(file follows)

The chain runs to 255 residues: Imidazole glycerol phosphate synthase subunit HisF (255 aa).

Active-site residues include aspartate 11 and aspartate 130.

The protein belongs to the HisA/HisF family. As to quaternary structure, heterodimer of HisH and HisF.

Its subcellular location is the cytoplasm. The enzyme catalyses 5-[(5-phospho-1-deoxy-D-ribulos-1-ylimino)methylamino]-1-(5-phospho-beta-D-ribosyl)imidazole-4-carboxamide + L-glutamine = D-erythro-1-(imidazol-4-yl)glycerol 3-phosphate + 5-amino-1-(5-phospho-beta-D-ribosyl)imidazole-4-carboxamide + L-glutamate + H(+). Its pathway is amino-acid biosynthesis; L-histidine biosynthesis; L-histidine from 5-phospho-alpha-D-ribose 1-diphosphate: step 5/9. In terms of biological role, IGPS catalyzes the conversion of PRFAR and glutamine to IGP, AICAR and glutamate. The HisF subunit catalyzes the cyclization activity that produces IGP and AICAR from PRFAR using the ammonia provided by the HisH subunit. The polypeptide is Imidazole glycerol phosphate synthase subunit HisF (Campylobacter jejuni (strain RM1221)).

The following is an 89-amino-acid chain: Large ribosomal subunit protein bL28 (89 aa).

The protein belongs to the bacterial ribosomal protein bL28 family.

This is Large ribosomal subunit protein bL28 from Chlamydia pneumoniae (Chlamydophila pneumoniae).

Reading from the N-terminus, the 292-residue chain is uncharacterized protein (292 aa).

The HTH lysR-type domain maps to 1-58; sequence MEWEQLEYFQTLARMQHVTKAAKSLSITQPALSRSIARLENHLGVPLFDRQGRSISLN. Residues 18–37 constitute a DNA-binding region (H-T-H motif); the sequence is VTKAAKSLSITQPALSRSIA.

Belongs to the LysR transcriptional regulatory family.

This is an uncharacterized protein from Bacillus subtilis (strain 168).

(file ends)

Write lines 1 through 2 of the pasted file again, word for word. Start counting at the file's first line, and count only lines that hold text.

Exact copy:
The chain runs to 255 residues: Imidazole glycerol phosphate synthase subunit HisF (255 aa).

Active-site residues include aspartate 11 and aspartate 130.